Archive for September, 2011

Goodbye Tevatron

September 30, 2011 Leave a comment
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Shutdown looms at pioneering American atom smasher

By TAMMY WEBBER , Associated Press

Shutdown looms at pioneering American atom smasher (AP)

In this Tuesday, Sept. 20, 2011 photo, physicist Dmitri Denisov, who works on one of two huge particle detectors at the Fermi National Accelerator Laboratory in Batavia, Ill., that gather data from the lab’s Tevatron collider, looks over the area that houses the lab’s four mile underground track. Inside the track, beams of protons and anti-protons race around at nearly the speed of light before smashing them to dislodge hidden particles that make up matter. On Friday, Sept. 30, physicists will shut down the Tevatron, a once-unrivaled atom smasher that has been eclipsed by the Large Hadron Collider buried beneath the border of France and Switzerland. (AP Photo/M. Spencer Green)

(AP) — Aside from the slogan on the water tower that reads “City of Energy,” there is little in this leafy Chicago suburb of gently rolling hills to indicate that it has been the center of the universe when it comes to studying, well – the universe.

This is the home of the , or Fermilab, where for a quarter-century scientists have worked on the world’s most powerful to try to recreate conditions that existed just after the Big Bang.

In the coming months, the eyes of the will be focused here to see if researchers can confirm the startling findings announced last week in Europe – that called neutrinos traveled faster than the speed of light.

But this is also a time of transition for Fermilab. On Friday, physicists will shut down the facility’s accelerator called the Tevatron, a once-unrivaled that has been eclipsed by the Large Hadron Collider buried beneath the border of France and Switzerland.

For some in Batavia, it will be a somber moment, akin to losing a family member. Others wonder whether it signals a lack of commitment to high-level particle science on U.S. soil.

Fermilab leaders say they hope that’s not the case, because there’s plenty of research to keep Batavia at the cutting edge.

That point was underscored after researchers using equipment at , the European Organization for Nuclear Research, revealed their finding that cast doubt on Einstein’s .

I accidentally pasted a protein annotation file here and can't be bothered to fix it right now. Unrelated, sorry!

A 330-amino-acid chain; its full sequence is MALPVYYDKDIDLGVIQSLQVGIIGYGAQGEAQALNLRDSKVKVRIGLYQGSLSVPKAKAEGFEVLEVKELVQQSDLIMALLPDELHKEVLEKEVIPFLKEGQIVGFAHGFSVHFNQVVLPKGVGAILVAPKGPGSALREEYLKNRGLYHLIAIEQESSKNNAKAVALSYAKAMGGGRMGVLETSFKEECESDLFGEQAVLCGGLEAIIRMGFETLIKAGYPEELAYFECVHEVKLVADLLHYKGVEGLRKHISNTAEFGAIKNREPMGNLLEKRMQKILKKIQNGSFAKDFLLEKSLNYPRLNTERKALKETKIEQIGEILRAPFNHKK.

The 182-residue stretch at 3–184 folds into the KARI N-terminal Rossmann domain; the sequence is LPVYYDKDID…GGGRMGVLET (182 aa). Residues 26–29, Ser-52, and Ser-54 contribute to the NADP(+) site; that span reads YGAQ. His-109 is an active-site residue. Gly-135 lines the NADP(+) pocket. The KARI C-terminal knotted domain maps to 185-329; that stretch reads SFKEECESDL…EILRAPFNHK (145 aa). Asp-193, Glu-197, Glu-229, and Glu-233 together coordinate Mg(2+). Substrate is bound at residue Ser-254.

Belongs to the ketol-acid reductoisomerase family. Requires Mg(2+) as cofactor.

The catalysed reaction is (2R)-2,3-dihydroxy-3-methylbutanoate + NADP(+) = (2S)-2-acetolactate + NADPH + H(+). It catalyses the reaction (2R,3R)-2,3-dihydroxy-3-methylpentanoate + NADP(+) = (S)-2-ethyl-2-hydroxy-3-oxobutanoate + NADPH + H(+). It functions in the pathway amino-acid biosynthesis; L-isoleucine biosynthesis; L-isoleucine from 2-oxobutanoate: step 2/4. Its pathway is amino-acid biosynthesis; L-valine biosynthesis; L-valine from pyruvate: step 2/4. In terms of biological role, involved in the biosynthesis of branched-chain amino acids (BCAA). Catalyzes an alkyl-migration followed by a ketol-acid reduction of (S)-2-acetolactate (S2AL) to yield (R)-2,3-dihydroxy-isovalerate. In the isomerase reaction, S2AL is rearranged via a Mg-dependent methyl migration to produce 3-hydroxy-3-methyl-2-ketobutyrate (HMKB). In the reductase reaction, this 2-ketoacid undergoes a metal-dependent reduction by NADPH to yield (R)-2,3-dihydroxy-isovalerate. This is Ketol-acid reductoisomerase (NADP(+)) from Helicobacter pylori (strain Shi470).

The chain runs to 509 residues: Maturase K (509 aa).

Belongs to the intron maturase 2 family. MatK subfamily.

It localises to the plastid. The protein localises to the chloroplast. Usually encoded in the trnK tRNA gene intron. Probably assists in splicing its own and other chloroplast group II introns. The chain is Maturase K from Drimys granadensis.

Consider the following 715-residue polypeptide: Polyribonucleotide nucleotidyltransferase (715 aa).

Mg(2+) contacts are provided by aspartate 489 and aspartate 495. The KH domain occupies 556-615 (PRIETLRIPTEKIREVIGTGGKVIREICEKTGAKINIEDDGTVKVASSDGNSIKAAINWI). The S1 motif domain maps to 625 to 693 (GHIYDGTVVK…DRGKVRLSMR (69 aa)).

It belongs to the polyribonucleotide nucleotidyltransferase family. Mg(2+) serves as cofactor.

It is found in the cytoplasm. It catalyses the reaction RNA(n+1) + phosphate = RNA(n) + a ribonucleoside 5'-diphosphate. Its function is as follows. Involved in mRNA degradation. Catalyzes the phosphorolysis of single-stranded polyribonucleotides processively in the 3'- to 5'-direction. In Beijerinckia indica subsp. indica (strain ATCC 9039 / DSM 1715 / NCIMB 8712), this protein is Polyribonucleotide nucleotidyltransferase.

Fermilab – named after , who helped develop atomic energy at the University of Chicago – is one of only two other labs in the world that could try to replicate the work. The other, in Japan, has been slowed by the earthquake and tsunami.

Fermilab saw similar faster-than-light results in 2007 while shooting a beam of neutrinos to a lab in northern Minnesota. But the scientific significance of that observation was undercut by a large margin of error. Now the lab hopes to upgrade its own “clock” to see if it can confirm or debunk the European findings.

But long after the light-speed question has been answered, Fermilab hopes to make neutrino research one of the centerpieces of the post-Tevatron era – and retain its standing as one of the world’s premier research labs.

That would involve building a new accelerator to study the universe in a new way – by producing the most collisions, rather than the most powerful. The accelerator also would be capable of producing neutrino beams more intense than anywhere else to help study the particles that scientists theorize helped tip the cosmic scales toward a universe made of matter.

“The idea is to look for things that happen very rarely, and the way to find them is to create lots of examples and see if you find something,” said Steve Holmes, who’s in charge of the new venture, called Project X.